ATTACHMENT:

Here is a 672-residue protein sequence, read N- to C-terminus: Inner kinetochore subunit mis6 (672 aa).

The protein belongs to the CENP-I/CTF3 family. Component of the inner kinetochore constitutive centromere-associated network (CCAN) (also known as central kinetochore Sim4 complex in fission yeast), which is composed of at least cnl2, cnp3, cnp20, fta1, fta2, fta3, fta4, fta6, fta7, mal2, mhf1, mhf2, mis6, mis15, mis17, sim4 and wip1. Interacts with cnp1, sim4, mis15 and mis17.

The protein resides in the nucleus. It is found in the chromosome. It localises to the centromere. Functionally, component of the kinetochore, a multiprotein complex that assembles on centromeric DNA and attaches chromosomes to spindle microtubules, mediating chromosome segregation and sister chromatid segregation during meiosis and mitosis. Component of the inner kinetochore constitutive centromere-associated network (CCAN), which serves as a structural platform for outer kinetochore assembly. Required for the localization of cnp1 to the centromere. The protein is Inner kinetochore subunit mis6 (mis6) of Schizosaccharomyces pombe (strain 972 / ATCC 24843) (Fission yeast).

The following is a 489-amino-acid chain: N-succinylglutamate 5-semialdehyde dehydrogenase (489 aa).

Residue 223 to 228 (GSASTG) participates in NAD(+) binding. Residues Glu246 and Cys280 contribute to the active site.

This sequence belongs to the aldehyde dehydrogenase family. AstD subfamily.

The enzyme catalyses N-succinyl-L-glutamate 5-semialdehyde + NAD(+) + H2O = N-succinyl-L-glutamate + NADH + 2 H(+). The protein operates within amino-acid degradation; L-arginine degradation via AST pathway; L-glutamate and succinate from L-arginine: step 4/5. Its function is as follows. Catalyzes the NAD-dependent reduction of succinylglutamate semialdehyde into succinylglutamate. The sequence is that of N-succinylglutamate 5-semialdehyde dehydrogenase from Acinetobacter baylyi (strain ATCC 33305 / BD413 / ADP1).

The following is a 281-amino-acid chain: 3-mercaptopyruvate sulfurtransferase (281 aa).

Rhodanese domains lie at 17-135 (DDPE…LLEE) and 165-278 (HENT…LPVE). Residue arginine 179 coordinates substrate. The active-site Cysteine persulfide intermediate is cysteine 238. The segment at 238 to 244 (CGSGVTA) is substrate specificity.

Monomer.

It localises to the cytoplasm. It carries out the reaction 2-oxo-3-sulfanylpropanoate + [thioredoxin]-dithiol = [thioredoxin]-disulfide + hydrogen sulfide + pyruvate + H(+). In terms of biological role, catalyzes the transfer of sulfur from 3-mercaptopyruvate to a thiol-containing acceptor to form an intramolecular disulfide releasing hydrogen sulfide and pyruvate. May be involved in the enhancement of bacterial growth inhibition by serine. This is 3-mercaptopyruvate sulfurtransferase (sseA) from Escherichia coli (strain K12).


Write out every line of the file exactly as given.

Here is a 672-residue protein sequence, read N- to C-terminus: Inner kinetochore subunit mis6 (672 aa).

The protein belongs to the CENP-I/CTF3 family. Component of the inner kinetochore constitutive centromere-associated network (CCAN) (also known as central kinetochore Sim4 complex in fission yeast), which is composed of at least cnl2, cnp3, cnp20, fta1, fta2, fta3, fta4, fta6, fta7, mal2, mhf1, mhf2, mis6, mis15, mis17, sim4 and wip1. Interacts with cnp1, sim4, mis15 and mis17.

The protein resides in the nucleus. It is found in the chromosome. It localises to the centromere. Functionally, component of the kinetochore, a multiprotein complex that assembles on centromeric DNA and attaches chromosomes to spindle microtubules, mediating chromosome segregation and sister chromatid segregation during meiosis and mitosis. Component of the inner kinetochore constitutive centromere-associated network (CCAN), which serves as a structural platform for outer kinetochore assembly. Required for the localization of cnp1 to the centromere. The protein is Inner kinetochore subunit mis6 (mis6) of Schizosaccharomyces pombe (strain 972 / ATCC 24843) (Fission yeast).

The following is a 489-amino-acid chain: N-succinylglutamate 5-semialdehyde dehydrogenase (489 aa).

Residue 223 to 228 (GSASTG) participates in NAD(+) binding. Residues Glu246 and Cys280 contribute to the active site.

This sequence belongs to the aldehyde dehydrogenase family. AstD subfamily.

The enzyme catalyses N-succinyl-L-glutamate 5-semialdehyde + NAD(+) + H2O = N-succinyl-L-glutamate + NADH + 2 H(+). The protein operates within amino-acid degradation; L-arginine degradation via AST pathway; L-glutamate and succinate from L-arginine: step 4/5. Its function is as follows. Catalyzes the NAD-dependent reduction of succinylglutamate semialdehyde into succinylglutamate. The sequence is that of N-succinylglutamate 5-semialdehyde dehydrogenase from Acinetobacter baylyi (strain ATCC 33305 / BD413 / ADP1).

The following is a 281-amino-acid chain: 3-mercaptopyruvate sulfurtransferase (281 aa).

Rhodanese domains lie at 17-135 (DDPE…LLEE) and 165-278 (HENT…LPVE). Residue arginine 179 coordinates substrate. The active-site Cysteine persulfide intermediate is cysteine 238. The segment at 238 to 244 (CGSGVTA) is substrate specificity.

Monomer.

It localises to the cytoplasm. It carries out the reaction 2-oxo-3-sulfanylpropanoate + [thioredoxin]-dithiol = [thioredoxin]-disulfide + hydrogen sulfide + pyruvate + H(+). In terms of biological role, catalyzes the transfer of sulfur from 3-mercaptopyruvate to a thiol-containing acceptor to form an intramolecular disulfide releasing hydrogen sulfide and pyruvate. May be involved in the enhancement of bacterial growth inhibition by serine. This is 3-mercaptopyruvate sulfurtransferase (sseA) from Escherichia coli (strain K12).